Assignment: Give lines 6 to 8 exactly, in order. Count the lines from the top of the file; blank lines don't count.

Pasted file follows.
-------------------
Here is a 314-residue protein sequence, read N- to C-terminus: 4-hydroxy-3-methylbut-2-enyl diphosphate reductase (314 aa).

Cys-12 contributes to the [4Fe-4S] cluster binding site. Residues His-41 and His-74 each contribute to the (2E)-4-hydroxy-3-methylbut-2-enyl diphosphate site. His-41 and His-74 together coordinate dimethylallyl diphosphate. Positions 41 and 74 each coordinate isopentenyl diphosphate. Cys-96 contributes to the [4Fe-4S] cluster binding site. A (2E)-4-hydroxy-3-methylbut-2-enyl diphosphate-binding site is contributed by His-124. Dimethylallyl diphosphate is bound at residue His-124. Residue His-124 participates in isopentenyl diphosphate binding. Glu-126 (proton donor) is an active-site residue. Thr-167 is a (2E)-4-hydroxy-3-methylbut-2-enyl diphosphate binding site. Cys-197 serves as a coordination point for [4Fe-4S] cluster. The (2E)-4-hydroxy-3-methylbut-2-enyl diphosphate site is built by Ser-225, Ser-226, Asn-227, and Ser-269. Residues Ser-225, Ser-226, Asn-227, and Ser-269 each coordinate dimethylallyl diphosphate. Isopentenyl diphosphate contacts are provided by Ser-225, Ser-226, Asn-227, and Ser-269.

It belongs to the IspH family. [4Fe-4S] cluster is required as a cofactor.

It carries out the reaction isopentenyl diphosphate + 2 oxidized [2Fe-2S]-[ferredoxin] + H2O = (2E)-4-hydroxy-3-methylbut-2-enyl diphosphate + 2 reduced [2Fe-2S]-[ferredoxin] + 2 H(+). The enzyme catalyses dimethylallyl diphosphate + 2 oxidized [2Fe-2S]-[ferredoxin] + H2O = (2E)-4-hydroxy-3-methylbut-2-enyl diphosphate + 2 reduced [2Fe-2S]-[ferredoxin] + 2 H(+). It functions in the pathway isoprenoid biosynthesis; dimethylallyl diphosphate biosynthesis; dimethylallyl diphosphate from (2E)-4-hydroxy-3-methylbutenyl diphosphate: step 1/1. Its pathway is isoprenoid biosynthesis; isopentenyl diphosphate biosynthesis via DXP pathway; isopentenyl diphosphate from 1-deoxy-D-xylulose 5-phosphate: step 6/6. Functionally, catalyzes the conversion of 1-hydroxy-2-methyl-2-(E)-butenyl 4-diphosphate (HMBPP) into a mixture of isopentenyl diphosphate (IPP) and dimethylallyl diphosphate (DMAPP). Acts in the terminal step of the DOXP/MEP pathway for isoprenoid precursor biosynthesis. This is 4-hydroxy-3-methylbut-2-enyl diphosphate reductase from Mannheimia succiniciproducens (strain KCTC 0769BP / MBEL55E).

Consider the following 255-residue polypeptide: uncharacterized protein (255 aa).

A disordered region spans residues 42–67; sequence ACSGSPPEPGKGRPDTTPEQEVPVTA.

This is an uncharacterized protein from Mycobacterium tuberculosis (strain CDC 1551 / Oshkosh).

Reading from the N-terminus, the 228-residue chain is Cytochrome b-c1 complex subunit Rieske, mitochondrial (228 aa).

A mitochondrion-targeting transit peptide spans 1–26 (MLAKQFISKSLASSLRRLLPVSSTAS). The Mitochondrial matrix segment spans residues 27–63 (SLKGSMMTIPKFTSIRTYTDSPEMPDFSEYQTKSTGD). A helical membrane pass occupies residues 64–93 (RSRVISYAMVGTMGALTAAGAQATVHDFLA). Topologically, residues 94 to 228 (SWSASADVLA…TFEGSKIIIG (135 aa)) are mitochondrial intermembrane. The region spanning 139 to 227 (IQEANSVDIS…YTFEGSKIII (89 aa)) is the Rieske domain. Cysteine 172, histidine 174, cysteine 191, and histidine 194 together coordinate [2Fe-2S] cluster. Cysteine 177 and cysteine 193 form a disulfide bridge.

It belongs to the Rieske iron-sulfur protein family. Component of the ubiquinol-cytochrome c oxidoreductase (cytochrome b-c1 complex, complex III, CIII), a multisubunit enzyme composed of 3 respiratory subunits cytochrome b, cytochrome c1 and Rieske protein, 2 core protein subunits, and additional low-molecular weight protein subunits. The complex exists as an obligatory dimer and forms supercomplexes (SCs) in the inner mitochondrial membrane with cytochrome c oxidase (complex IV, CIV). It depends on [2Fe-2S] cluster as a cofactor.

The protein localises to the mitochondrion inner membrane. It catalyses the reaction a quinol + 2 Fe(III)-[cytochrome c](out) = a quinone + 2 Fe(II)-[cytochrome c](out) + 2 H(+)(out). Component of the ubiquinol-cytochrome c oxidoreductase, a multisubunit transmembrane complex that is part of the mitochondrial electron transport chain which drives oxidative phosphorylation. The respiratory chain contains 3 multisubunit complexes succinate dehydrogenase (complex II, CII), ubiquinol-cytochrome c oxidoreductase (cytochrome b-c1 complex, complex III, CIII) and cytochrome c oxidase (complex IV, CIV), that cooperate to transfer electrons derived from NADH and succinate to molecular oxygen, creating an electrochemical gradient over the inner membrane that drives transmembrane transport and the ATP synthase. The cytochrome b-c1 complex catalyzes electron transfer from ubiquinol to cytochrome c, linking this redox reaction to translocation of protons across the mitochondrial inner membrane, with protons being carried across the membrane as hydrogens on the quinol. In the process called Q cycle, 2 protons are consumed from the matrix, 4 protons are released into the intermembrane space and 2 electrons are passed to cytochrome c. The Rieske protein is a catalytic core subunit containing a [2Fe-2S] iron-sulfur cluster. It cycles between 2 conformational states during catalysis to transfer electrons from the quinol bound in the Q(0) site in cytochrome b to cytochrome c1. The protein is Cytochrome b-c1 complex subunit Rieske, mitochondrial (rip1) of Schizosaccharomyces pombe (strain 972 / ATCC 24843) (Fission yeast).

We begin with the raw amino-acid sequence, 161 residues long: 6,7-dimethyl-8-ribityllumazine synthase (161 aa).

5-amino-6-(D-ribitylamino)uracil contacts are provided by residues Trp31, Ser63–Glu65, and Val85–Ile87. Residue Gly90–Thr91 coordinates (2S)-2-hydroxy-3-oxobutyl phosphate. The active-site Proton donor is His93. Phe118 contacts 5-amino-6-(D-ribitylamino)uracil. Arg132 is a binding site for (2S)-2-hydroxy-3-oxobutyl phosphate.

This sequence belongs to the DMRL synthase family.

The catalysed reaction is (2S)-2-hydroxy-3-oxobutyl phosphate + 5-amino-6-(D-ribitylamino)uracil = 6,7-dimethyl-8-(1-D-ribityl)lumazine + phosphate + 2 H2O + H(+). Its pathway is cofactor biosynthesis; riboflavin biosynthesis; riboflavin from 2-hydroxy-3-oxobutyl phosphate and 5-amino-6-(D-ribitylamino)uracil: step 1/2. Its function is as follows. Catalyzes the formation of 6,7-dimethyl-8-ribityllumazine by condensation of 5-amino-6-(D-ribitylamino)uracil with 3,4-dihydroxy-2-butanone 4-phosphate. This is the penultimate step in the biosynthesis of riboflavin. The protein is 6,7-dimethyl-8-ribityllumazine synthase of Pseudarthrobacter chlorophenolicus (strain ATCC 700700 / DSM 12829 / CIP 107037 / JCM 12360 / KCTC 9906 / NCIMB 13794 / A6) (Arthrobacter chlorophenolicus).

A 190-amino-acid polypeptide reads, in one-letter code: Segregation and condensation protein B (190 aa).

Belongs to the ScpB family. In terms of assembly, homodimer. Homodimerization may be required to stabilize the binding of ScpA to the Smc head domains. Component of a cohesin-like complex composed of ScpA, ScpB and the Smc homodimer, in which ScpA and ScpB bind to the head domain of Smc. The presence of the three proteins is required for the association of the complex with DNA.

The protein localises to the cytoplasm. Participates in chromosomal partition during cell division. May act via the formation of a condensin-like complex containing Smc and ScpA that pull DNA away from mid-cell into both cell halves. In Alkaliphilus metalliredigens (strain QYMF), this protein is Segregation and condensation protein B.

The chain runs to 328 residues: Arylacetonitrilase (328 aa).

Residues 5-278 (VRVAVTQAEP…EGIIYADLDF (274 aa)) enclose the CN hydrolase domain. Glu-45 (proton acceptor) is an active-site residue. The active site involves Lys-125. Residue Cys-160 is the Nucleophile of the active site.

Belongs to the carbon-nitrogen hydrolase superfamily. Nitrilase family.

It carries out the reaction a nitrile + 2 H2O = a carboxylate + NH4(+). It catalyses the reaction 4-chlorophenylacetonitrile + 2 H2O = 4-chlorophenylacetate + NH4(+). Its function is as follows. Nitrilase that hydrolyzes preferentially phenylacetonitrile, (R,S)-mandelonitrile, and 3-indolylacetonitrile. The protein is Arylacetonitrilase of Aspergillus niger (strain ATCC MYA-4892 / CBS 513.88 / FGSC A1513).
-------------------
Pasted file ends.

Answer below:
A disordered region spans residues 42–67; sequence ACSGSPPEPGKGRPDTTPEQEVPVTA.

This is an uncharacterized protein from Mycobacterium tuberculosis (strain CDC 1551 / Oshkosh).

Reading from the N-terminus, the 228-residue chain is Cytochrome b-c1 complex subunit Rieske, mitochondrial (228 aa).